June 2024

Blue Note Records 00602445525539
Format: LP

Musical Performance

Sound Quality

Overall Enjoyment

One Deep River is Mark Knopfler’s tenth solo album and comes six years after his previous outing, Down the Road Wherever (2018). A promotional video for One Deep River captures the spirit of the LP. It shows Knopfler and his band seated in the studio, playing “Two Pairs of Hands” in a confident, relaxed manner. The song eases us into the album with flowing rhythm guitars, percussion, and solo guitar lines that are immediately recognizable as Knopfler’s.

On his website, Knopfler says that “Two Pairs of Hands” describes his responsibilities as a band leader: “Trying to explain what it’s like coping with all of the info and trying to collate everything when you’re standing in the middle of the stage with a huge band.” Knopfler has always had a short-story writer’s eye for detail, and he captures both the joys and the responsibilities of performing (“What it is, I’m juggling here / I’ve only got two pairs of hands”).

One Deep River

With “Ahead of the Game,” Knopfler switches to life as a musician before fame, remembering what it was like to play in a regional band:

We’re worn out and weary, all of us
But we know why we came
Banged up and battered like this old bus
Staying just ahead of the game, ahead of the game

The two songs present snapshots of life as a working musician and remind us that, successful or not, being a musician requires the ability to maintain a passion for art while tending to the mundane aspects of the job.

The songs on One Deep River continue Knopfler’s long-established take on Americana, mixing blues, honky-tonk country music, and folk. His singing sounds more weathered and more relaxed than ever. It’s also become capable of deeper emotional shading. “Before My Train Comes” would be just another song about rambling, but Knopfler’s well-chosen details and unforced way of singing give the song resonance and depth.

Knopfler’s voice carries a strong hint of age and experience, and it serves him especially well in “Tunnel 13.” The song reaches back a hundred years to the story of the DeAutremont brothers, who killed four men during the commission of a train robbery in the Pacific Northwest’s Siskiyou Mountains. Knopfler conveys the complexity of the events in simple lines:

They wanted no witnesses, that was a fact
The brothers were bent on a barbarous act
Gold there was none, only sadness and tears
And the law coming after them year after year

He paints a clear picture of the brutality and senselessness of the robbery. The skill of Knopfler and the other musicians on the track helps to evoke the pointlessness of the crime and the unhappiness of its aftermath for all who were involved. Greg Leisz’s mournful pedal steel guitar gives the track its atmosphere and backbone. Knopfler doesn’t romanticize the criminals and he names the railroad employees killed in the robbery. He describes the horrible results of a brutal act: “Four good men lay murdered in the dogwoods and pines / Leaving widows and children and heartbreak behind.”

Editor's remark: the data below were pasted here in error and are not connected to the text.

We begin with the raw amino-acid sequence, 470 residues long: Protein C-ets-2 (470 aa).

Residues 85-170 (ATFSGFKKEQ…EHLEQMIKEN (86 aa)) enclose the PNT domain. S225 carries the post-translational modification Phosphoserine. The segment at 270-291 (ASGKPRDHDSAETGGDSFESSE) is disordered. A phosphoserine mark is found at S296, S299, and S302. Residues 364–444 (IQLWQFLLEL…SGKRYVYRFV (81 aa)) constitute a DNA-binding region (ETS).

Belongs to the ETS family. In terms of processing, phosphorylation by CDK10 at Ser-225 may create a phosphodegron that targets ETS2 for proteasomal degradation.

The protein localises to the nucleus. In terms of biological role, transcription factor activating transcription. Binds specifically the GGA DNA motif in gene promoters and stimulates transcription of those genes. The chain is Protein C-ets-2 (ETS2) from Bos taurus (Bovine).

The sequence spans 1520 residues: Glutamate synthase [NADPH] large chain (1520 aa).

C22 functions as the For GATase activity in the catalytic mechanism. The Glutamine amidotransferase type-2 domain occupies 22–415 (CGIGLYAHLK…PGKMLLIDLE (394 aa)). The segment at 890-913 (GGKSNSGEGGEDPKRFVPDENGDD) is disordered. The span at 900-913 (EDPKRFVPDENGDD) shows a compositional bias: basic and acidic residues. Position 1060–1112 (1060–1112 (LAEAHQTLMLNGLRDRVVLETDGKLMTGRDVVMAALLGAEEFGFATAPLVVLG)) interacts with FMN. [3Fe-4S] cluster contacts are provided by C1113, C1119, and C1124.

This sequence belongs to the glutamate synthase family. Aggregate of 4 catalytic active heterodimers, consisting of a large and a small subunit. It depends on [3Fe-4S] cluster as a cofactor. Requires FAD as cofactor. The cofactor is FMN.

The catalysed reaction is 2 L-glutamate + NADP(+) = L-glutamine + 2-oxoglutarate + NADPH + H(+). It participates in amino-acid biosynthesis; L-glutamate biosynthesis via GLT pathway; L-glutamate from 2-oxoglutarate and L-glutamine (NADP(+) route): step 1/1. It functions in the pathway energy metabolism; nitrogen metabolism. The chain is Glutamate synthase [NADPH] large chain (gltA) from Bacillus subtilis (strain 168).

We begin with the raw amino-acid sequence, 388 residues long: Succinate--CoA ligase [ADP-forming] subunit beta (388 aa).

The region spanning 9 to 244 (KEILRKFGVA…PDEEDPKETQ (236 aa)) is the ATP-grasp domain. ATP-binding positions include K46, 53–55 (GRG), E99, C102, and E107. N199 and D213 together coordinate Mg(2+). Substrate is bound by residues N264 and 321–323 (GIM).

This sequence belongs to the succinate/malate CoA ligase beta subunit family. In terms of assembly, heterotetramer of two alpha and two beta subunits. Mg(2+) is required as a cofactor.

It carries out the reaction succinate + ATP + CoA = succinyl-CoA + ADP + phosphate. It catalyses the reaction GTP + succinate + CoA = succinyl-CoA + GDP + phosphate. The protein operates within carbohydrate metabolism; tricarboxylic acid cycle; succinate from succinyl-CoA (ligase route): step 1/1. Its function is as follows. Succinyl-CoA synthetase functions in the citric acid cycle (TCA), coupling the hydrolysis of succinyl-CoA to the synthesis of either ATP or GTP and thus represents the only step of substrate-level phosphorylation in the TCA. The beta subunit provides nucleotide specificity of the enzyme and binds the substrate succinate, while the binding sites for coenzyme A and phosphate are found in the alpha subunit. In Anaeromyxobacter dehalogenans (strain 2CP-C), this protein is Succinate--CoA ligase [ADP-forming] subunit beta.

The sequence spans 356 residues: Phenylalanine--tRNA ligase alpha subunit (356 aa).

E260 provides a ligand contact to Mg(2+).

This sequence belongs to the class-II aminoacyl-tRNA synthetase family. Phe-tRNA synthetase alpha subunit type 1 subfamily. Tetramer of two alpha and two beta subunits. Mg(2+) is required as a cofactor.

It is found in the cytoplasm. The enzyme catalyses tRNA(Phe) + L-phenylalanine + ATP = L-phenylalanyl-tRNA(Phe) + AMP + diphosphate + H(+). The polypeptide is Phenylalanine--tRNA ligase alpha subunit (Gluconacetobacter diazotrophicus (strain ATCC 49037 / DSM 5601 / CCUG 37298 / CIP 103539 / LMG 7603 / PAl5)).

Many of the songs on One Deep River are about work—its challenges and its occasional drudgery. “Black Tie Jobs” recalls Knopfler’s time as a journalist, when one of his responsibilities was to cover funerals. The song describes the sadness of the task and the toll it can take. “Scavengers Yard” uses biting guitar lines to bring across its images of working in a junkyard. It’s the closest Knopfler comes to sounding like Dire Straits on the album. The overdriven guitars create a feeling of menace and they combine with the low-key accompaniment to create a tale of exploitation and greed.

One Deep River

One Deep River was recorded at Knopfler’s British Grove Studios in London, England. Guy Fletcher, who has worked with Knopfler since the mid-1980s, coproduced, engineered, and mixed the album. It was mastered by Bob Ludwig, and Miles Showell cut the lacquer for the LP. The two-LP set was cut at 45 rpm, and the sound was rich and full on my system, with a satisfying low-frequency foundation and a detailed midrange. Acoustic guitars sounded harmonically complete, and the texture and emotion of Knopfler’s voice was presented with clarity. Both LPs were well pressed—flat, centered, and quiet.

“One Deep River” closes the album with Knopfler using volume swells on his guitar lines, creating an aural equivalent of the ebb and flow of the River Tyne in Newcastle, northeast England, where Knopfler grew up. The song is a meditation on life’s journey—on looking back while time flows. Leisz’s pedal steel guitar meshes with Knopfler’s guitar lines to give the song a pensive yet hopeful tone.

One Deep River is deceptively laid back, but a current of deep feeling courses through the album. It doesn’t break any new ground for Knopfler, but reaffirms the high levels of craftsmanship and songwriting that have been a constant in his career. Knopfler adheres to a style and sound that are uniquely his, but manages to keep his recordings from being tired or repetitious. Knopfler has said he won’t be touring anymore, but I hope this isn’t his last album.

. . . Joseph Taylor